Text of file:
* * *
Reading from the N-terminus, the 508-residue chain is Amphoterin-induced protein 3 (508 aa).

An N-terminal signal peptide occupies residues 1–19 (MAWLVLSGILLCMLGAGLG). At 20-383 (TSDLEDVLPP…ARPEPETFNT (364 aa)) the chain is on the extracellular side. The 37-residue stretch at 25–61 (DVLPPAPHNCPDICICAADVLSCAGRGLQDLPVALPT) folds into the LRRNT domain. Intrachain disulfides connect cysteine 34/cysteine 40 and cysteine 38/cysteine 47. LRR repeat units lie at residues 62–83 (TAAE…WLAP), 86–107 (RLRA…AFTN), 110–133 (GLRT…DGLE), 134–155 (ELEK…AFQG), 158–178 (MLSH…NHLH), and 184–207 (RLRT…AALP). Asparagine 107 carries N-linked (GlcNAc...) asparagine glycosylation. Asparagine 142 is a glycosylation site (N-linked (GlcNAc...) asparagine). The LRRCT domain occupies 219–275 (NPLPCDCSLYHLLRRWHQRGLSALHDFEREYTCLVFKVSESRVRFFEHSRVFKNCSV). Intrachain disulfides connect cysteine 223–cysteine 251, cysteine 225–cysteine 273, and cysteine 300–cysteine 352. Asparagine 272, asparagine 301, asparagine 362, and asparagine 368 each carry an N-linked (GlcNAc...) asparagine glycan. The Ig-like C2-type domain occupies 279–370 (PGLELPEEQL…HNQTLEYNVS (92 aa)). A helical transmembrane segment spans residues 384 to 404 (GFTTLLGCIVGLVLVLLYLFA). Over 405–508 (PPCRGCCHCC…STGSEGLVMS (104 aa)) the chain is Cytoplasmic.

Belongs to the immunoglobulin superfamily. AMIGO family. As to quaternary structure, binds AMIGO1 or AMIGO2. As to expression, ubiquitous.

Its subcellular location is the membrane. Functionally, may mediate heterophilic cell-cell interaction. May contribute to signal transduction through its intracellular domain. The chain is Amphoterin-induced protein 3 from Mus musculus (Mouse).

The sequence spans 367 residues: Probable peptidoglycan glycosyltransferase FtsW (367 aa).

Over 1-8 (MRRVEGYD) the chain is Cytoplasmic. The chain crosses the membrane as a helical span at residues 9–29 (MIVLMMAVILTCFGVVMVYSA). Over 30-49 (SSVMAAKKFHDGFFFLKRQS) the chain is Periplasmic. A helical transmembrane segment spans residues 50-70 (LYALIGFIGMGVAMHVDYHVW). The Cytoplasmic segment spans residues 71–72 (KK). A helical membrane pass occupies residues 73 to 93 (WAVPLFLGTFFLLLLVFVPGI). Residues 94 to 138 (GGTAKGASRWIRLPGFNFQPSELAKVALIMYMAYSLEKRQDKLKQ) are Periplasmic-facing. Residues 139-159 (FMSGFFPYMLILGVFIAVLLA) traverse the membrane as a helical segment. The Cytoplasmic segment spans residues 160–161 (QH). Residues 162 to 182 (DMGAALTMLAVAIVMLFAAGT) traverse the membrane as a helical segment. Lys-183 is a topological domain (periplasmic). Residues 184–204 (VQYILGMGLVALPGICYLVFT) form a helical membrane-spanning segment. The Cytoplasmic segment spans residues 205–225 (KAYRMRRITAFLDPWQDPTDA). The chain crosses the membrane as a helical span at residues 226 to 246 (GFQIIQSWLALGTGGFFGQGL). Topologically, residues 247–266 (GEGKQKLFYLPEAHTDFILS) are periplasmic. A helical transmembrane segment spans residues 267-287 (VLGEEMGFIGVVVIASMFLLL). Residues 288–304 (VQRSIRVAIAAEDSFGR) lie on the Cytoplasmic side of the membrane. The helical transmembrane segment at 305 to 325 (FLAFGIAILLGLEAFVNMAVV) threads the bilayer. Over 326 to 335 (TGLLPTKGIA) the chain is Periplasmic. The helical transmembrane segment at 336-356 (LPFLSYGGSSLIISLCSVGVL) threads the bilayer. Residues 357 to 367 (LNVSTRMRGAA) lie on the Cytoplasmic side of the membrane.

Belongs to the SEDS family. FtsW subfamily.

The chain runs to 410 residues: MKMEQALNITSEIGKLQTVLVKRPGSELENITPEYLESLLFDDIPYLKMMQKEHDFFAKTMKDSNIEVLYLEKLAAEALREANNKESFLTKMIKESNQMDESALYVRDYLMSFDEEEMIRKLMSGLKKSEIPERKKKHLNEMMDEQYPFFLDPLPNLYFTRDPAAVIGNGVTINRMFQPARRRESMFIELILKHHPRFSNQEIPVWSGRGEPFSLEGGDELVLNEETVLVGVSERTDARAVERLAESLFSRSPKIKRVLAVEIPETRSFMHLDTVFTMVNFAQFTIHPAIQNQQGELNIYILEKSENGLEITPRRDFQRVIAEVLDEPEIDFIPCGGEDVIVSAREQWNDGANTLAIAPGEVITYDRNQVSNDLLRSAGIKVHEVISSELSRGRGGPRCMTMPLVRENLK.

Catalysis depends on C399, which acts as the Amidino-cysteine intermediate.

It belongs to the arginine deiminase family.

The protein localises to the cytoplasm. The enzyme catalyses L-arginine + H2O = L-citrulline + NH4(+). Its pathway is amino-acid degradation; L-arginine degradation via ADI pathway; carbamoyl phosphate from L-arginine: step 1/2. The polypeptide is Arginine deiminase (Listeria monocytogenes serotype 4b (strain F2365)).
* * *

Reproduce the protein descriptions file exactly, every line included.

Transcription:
Reading from the N-terminus, the 508-residue chain is Amphoterin-induced protein 3 (508 aa).

An N-terminal signal peptide occupies residues 1–19 (MAWLVLSGILLCMLGAGLG). At 20-383 (TSDLEDVLPP…ARPEPETFNT (364 aa)) the chain is on the extracellular side. The 37-residue stretch at 25–61 (DVLPPAPHNCPDICICAADVLSCAGRGLQDLPVALPT) folds into the LRRNT domain. Intrachain disulfides connect cysteine 34/cysteine 40 and cysteine 38/cysteine 47. LRR repeat units lie at residues 62–83 (TAAE…WLAP), 86–107 (RLRA…AFTN), 110–133 (GLRT…DGLE), 134–155 (ELEK…AFQG), 158–178 (MLSH…NHLH), and 184–207 (RLRT…AALP). Asparagine 107 carries N-linked (GlcNAc...) asparagine glycosylation. Asparagine 142 is a glycosylation site (N-linked (GlcNAc...) asparagine). The LRRCT domain occupies 219–275 (NPLPCDCSLYHLLRRWHQRGLSALHDFEREYTCLVFKVSESRVRFFEHSRVFKNCSV). Intrachain disulfides connect cysteine 223–cysteine 251, cysteine 225–cysteine 273, and cysteine 300–cysteine 352. Asparagine 272, asparagine 301, asparagine 362, and asparagine 368 each carry an N-linked (GlcNAc...) asparagine glycan. The Ig-like C2-type domain occupies 279–370 (PGLELPEEQL…HNQTLEYNVS (92 aa)). A helical transmembrane segment spans residues 384 to 404 (GFTTLLGCIVGLVLVLLYLFA). Over 405–508 (PPCRGCCHCC…STGSEGLVMS (104 aa)) the chain is Cytoplasmic.

Belongs to the immunoglobulin superfamily. AMIGO family. As to quaternary structure, binds AMIGO1 or AMIGO2. As to expression, ubiquitous.

Its subcellular location is the membrane. Functionally, may mediate heterophilic cell-cell interaction. May contribute to signal transduction through its intracellular domain. The chain is Amphoterin-induced protein 3 from Mus musculus (Mouse).

The sequence spans 367 residues: Probable peptidoglycan glycosyltransferase FtsW (367 aa).

Over 1-8 (MRRVEGYD) the chain is Cytoplasmic. The chain crosses the membrane as a helical span at residues 9–29 (MIVLMMAVILTCFGVVMVYSA). Over 30-49 (SSVMAAKKFHDGFFFLKRQS) the chain is Periplasmic. A helical transmembrane segment spans residues 50-70 (LYALIGFIGMGVAMHVDYHVW). The Cytoplasmic segment spans residues 71–72 (KK). A helical membrane pass occupies residues 73 to 93 (WAVPLFLGTFFLLLLVFVPGI). Residues 94 to 138 (GGTAKGASRWIRLPGFNFQPSELAKVALIMYMAYSLEKRQDKLKQ) are Periplasmic-facing. Residues 139-159 (FMSGFFPYMLILGVFIAVLLA) traverse the membrane as a helical segment. The Cytoplasmic segment spans residues 160–161 (QH). Residues 162 to 182 (DMGAALTMLAVAIVMLFAAGT) traverse the membrane as a helical segment. Lys-183 is a topological domain (periplasmic). Residues 184–204 (VQYILGMGLVALPGICYLVFT) form a helical membrane-spanning segment. The Cytoplasmic segment spans residues 205–225 (KAYRMRRITAFLDPWQDPTDA). The chain crosses the membrane as a helical span at residues 226 to 246 (GFQIIQSWLALGTGGFFGQGL). Topologically, residues 247–266 (GEGKQKLFYLPEAHTDFILS) are periplasmic. A helical transmembrane segment spans residues 267-287 (VLGEEMGFIGVVVIASMFLLL). Residues 288–304 (VQRSIRVAIAAEDSFGR) lie on the Cytoplasmic side of the membrane. The helical transmembrane segment at 305 to 325 (FLAFGIAILLGLEAFVNMAVV) threads the bilayer. Over 326 to 335 (TGLLPTKGIA) the chain is Periplasmic. The helical transmembrane segment at 336-356 (LPFLSYGGSSLIISLCSVGVL) threads the bilayer. Residues 357 to 367 (LNVSTRMRGAA) lie on the Cytoplasmic side of the membrane.

Belongs to the SEDS family. FtsW subfamily.

The chain runs to 410 residues: MKMEQALNITSEIGKLQTVLVKRPGSELENITPEYLESLLFDDIPYLKMMQKEHDFFAKTMKDSNIEVLYLEKLAAEALREANNKESFLTKMIKESNQMDESALYVRDYLMSFDEEEMIRKLMSGLKKSEIPERKKKHLNEMMDEQYPFFLDPLPNLYFTRDPAAVIGNGVTINRMFQPARRRESMFIELILKHHPRFSNQEIPVWSGRGEPFSLEGGDELVLNEETVLVGVSERTDARAVERLAESLFSRSPKIKRVLAVEIPETRSFMHLDTVFTMVNFAQFTIHPAIQNQQGELNIYILEKSENGLEITPRRDFQRVIAEVLDEPEIDFIPCGGEDVIVSAREQWNDGANTLAIAPGEVITYDRNQVSNDLLRSAGIKVHEVISSELSRGRGGPRCMTMPLVRENLK.

Catalysis depends on C399, which acts as the Amidino-cysteine intermediate.

It belongs to the arginine deiminase family.

The protein localises to the cytoplasm. The enzyme catalyses L-arginine + H2O = L-citrulline + NH4(+). Its pathway is amino-acid degradation; L-arginine degradation via ADI pathway; carbamoyl phosphate from L-arginine: step 1/2. The polypeptide is Arginine deiminase (Listeria monocytogenes serotype 4b (strain F2365)).